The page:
Indian Prime Minister Narendra Modi condemned Wednesday the recent murder of a Muslim man who was allegedly beaten to death for eating beef. The country is predominantly Hindu, a religion that believes cows are a sacred animal. Clashes between the two groups have been growing in the nation, which has a large Muslim minority that runs the beef industry, clashes between the two groups have been growing in the nation.
The incident in question occurred in early October in Bishara village, where a Muslim majority and a large proportion of Hindu nationalist right-wingers both live about an hour's drive from Delhi, the nation's capital. Mohammed Akhlaq and his family were accused of having eaten beef, and a mob of Hindu villagers dragged Akhlaq, his mother and his son from their beds in the middle of the night and beat them with bricks. Akhlaq died, his mother sustained minor injuries, and his son is still in critical condition.
"The BJP [Bharatiya Janata Party] has never supported such incidents," the prime minister told local reporters Wednesday, calling the incident "sad" and "unwelcome." Modi had previously campaigned as a self-proclaimed Hindu nationalist. His election in May 2014 sparked controversy, giving legitimacy to many right-wing nationalists who, though not a part of Modi's party, said his election was a step in the right direction.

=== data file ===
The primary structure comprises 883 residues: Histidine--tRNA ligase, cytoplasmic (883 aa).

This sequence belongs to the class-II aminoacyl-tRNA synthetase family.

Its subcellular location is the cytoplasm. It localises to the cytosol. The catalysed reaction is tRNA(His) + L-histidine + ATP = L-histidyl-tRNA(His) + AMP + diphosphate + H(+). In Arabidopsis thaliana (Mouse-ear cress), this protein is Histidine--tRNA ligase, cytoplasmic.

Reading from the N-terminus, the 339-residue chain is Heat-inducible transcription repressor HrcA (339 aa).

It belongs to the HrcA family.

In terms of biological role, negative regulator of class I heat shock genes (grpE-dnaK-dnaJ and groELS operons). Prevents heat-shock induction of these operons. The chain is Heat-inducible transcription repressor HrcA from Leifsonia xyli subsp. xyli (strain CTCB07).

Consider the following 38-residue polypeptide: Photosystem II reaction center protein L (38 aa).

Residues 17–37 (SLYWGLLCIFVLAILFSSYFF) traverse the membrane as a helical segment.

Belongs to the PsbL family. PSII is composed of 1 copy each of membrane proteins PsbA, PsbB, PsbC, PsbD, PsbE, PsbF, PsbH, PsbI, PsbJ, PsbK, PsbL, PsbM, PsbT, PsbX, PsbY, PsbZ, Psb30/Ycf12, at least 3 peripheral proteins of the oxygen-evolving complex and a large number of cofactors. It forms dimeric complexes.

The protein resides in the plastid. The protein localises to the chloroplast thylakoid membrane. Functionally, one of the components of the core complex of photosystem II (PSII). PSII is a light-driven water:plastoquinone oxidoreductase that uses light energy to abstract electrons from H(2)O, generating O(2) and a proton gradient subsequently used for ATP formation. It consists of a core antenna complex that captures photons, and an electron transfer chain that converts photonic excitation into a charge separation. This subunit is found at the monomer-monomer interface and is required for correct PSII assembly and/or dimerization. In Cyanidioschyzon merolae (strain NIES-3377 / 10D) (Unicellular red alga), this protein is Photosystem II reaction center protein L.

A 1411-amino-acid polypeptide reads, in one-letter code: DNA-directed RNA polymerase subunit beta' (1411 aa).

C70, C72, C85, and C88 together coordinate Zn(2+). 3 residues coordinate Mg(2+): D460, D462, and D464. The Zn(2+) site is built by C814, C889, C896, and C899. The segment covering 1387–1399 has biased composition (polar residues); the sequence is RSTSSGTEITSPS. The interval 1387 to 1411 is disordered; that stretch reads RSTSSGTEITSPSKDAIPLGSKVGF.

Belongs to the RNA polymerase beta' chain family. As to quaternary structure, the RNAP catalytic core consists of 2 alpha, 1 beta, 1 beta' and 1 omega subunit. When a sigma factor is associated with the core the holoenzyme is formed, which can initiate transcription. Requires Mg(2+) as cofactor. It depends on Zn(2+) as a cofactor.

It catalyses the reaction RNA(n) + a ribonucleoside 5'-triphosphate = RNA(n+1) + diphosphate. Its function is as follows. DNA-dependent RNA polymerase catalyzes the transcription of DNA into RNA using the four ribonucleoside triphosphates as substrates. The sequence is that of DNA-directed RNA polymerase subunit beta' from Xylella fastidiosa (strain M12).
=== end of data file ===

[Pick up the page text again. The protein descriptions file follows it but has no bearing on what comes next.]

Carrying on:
Debate over the consumption of beef in India has intensified following recent reports showing the Muslim minority, representing 14 percent of India's population, includes some of the poorest people in the country. Beef is the cheapest meat in the country, making it a staple in the diet of many Muslim families whose religion proscribes the consumption of pork. Muslims' per capita spending rate was significantly lower than that of Hindus, Christians and Sikhs, the Hindu Times reported in 2013.
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Controversial Indian writer Salman Rushdie joined in the debate Tuesday, criticizing the lack of freedom of speech and expression in the country, calling extreme supporters of the prime minister "Modi Toadies." A tweet posted to Rushdie's verified Twitter account seemed to sum up his stance on the matter: "I support no Indian political party and oppose all attacks on free speech. Liberty is my only party."